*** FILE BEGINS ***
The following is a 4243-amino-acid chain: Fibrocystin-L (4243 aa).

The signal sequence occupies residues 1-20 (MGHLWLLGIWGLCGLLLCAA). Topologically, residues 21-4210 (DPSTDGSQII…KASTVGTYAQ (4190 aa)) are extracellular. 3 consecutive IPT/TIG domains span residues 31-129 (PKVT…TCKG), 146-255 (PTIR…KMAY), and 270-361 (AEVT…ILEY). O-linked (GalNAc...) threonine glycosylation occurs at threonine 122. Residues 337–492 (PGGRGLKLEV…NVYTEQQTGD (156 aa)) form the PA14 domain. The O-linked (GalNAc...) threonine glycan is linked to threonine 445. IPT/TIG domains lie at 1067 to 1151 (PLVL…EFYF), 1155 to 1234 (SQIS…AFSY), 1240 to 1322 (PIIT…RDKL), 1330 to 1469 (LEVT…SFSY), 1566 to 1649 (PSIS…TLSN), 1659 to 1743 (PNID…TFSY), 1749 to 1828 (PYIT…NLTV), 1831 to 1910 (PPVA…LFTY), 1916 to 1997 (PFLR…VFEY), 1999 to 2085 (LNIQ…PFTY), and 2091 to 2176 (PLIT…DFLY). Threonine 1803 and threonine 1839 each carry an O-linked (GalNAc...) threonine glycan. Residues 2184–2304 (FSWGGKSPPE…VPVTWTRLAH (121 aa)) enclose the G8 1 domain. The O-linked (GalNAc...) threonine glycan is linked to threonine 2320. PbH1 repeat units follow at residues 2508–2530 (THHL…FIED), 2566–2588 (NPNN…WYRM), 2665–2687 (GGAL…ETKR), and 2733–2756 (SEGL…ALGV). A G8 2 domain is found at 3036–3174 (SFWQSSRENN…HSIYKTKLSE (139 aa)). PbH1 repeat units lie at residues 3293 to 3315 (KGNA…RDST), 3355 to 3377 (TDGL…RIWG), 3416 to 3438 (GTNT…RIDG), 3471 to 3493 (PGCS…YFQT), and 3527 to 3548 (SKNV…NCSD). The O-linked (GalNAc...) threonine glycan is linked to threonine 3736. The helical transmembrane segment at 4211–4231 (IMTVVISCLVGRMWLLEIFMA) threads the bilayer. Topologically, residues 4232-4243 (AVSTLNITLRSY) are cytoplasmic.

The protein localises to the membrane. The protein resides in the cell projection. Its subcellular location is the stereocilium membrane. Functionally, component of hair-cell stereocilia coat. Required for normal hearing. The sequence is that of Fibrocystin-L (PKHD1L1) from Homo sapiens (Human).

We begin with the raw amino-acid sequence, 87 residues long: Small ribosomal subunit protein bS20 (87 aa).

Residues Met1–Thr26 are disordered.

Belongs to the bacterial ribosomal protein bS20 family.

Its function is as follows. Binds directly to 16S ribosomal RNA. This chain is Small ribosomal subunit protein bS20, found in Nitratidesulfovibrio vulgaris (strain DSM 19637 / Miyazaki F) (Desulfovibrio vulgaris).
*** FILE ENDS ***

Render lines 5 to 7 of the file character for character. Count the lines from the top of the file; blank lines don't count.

Residues Met1–Thr26 are disordered.

Belongs to the bacterial ribosomal protein bS20 family.

Its function is as follows. Binds directly to 16S ribosomal RNA. This chain is Small ribosomal subunit protein bS20, found in Nitratidesulfovibrio vulgaris (strain DSM 19637 / Miyazaki F) (Desulfovibrio vulgaris).